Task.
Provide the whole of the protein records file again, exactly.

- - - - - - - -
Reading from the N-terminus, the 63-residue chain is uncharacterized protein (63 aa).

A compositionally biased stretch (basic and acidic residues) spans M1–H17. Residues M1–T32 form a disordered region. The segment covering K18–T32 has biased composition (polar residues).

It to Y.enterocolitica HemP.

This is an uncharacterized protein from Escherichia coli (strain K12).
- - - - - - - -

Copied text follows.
Reading from the N-terminus, the 63-residue chain is uncharacterized protein (63 aa).

A compositionally biased stretch (basic and acidic residues) spans M1–H17. Residues M1–T32 form a disordered region. The segment covering K18–T32 has biased composition (polar residues).

It to Y.enterocolitica HemP.

This is an uncharacterized protein from Escherichia coli (strain K12).